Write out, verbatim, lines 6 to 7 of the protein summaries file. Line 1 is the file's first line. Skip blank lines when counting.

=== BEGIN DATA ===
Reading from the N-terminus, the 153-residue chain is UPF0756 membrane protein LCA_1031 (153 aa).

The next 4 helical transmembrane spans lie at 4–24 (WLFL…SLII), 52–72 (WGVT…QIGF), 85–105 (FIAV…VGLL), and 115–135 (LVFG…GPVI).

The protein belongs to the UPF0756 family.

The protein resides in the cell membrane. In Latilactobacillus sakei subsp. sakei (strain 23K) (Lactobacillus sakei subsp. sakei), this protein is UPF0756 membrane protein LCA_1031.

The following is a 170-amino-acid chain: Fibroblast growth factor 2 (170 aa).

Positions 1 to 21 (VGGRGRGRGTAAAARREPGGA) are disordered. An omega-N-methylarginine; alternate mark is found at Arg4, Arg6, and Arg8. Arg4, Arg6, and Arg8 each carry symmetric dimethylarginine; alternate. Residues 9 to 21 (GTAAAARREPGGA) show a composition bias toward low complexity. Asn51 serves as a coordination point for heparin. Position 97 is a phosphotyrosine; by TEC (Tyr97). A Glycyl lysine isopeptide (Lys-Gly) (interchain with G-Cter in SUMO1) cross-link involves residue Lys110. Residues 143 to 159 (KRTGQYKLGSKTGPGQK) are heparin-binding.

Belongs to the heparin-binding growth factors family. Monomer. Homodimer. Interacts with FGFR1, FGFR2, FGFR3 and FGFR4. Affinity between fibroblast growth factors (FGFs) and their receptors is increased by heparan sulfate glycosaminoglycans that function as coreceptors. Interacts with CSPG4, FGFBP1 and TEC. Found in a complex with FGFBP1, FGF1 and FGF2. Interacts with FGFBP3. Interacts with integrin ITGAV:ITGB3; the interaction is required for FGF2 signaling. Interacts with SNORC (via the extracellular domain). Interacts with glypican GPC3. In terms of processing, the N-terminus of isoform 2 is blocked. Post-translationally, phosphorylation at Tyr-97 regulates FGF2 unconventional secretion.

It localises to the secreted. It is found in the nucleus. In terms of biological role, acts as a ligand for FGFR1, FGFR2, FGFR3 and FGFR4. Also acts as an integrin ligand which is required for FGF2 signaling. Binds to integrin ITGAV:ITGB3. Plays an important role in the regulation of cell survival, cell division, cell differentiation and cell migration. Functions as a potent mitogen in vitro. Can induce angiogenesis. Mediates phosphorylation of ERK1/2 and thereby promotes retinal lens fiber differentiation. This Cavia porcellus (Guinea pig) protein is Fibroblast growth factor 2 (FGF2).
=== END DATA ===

Positions 1 to 21 (VGGRGRGRGTAAAARREPGGA) are disordered. An omega-N-methylarginine; alternate mark is found at Arg4, Arg6, and Arg8. Arg4, Arg6, and Arg8 each carry symmetric dimethylarginine; alternate. Residues 9 to 21 (GTAAAARREPGGA) show a composition bias toward low complexity. Asn51 serves as a coordination point for heparin. Position 97 is a phosphotyrosine; by TEC (Tyr97). A Glycyl lysine isopeptide (Lys-Gly) (interchain with G-Cter in SUMO1) cross-link involves residue Lys110. Residues 143 to 159 (KRTGQYKLGSKTGPGQK) are heparin-binding.

Belongs to the heparin-binding growth factors family. Monomer. Homodimer. Interacts with FGFR1, FGFR2, FGFR3 and FGFR4. Affinity between fibroblast growth factors (FGFs) and their receptors is increased by heparan sulfate glycosaminoglycans that function as coreceptors. Interacts with CSPG4, FGFBP1 and TEC. Found in a complex with FGFBP1, FGF1 and FGF2. Interacts with FGFBP3. Interacts with integrin ITGAV:ITGB3; the interaction is required for FGF2 signaling. Interacts with SNORC (via the extracellular domain). Interacts with glypican GPC3. In terms of processing, the N-terminus of isoform 2 is blocked. Post-translationally, phosphorylation at Tyr-97 regulates FGF2 unconventional secretion.